Guantánamo prisoner Slahi wants to return to Germany

A Guantánamo Bay prisoner who admitted – under torture – to having organised trips to Afghan training camps for aspiring Jihadists including three of those involved in the 9/11 attacks, says he wants to return to Germany if he is released. Mohamedou Ould Slahi, 39, who comes from Mauretania but lived and studied in Duisburg and Essen between 1988 and 1999, told his brother he wanted to come back to Germany.

Der Spiegel reported that the brother, Yahdih Ould Slahi, who lives in Düsseldorf, received an hour-long phone call from Guantánamo Bay, in which Slahi said he would be asking to return to Germany if he was released. Slahi is seen as one of the most high-profile prisoners held in the notorious prison due to his admission to a string of allegations after being subjected to sleep deprivation, constant noise, sexual humiliation and threats against his mother.

These allegations included recruited Islamists and arranging for 9/11 ringleader Mohammed Atta to visit a training camp in Afghanistan. He later retracted all his admissions, writing in a letter that he simply said yes to everything that was put to him, to stop the torture.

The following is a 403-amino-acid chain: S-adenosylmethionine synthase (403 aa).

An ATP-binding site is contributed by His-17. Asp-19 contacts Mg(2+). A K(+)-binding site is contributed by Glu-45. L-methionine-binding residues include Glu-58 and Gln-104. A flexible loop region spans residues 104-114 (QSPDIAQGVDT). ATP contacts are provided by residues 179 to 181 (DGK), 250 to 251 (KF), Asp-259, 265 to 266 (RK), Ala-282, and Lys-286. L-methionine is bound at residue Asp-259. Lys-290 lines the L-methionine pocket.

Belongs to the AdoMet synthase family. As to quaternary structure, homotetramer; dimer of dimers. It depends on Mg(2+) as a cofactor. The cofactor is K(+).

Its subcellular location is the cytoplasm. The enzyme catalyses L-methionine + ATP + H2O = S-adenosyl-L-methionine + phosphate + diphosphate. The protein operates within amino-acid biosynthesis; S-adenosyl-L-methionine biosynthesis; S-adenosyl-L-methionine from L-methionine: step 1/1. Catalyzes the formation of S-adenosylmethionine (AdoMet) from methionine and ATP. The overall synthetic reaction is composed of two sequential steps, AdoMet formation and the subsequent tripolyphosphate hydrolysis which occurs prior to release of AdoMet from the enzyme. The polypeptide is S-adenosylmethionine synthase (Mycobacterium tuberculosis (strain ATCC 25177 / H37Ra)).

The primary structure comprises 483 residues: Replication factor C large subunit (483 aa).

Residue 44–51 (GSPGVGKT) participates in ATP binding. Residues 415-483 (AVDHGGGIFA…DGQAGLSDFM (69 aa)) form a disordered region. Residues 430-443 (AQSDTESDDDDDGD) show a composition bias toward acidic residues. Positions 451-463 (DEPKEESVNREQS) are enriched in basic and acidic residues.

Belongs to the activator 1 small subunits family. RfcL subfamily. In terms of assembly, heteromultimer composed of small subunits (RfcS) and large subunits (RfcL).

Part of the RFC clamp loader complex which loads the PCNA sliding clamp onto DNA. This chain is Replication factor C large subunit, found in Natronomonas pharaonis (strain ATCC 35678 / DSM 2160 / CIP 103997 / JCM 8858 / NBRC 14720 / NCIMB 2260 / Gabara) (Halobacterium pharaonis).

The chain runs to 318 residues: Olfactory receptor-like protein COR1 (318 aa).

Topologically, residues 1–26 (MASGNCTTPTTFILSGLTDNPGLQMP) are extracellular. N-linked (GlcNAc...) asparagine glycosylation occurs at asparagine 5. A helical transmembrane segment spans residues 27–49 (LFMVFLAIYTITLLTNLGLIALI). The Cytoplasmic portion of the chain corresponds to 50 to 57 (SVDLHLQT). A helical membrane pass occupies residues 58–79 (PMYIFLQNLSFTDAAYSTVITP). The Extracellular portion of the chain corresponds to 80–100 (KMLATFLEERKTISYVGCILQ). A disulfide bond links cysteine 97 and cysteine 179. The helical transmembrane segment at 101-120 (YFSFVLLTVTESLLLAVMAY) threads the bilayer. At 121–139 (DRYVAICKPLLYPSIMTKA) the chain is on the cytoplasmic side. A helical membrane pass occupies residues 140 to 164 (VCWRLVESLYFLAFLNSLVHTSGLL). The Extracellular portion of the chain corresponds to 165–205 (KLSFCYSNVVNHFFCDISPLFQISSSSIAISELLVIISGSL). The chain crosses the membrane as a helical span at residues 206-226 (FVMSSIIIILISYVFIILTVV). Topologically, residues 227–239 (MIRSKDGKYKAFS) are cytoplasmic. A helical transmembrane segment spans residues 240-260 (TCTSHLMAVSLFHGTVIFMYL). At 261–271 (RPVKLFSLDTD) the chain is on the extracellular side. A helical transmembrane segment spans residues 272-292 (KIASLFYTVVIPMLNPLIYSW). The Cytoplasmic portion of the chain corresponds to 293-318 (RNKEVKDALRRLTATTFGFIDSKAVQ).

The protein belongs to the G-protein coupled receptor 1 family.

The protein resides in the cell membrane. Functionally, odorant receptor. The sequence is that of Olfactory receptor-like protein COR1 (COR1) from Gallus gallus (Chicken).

Infamous Islamist imam from hamburg forswears terror

Muslims should make peace with Germany, argues former hate preacher Mohammed El Fazazi, the man who once provided religious instruction to the men behind the 9/11 terror attacks. In 2001, imam Mohammed El Fazazi of Morocco preached that it it is a Muslim obligation to “slit the throats of non-believers” in a Hamburg mosque. Among his listeners and star pupils were Mohammed Atta, Ramzi Binalshibh and Marwan al-Shehhi, three of the men who participated in the Sept. 11, 2001 terrorist attacks in New York and Washington.

Today, eight years later, Mohammed El Fazazi has foresworn acts of terrorism against Western targets. “I admit that I went too far and overshot the target,” he wrote in an open letter to his daughter, who lives in Hamburg, and Muslims living in Germany.

Muslims living in Germany, he said, should draw attention to themselves and their issues through “peaceful demonstrations, strikes and protests that are far removed from indiscriminate attacks” and the “killing of innocent people with the argument of killing kuffar,” or non-believers.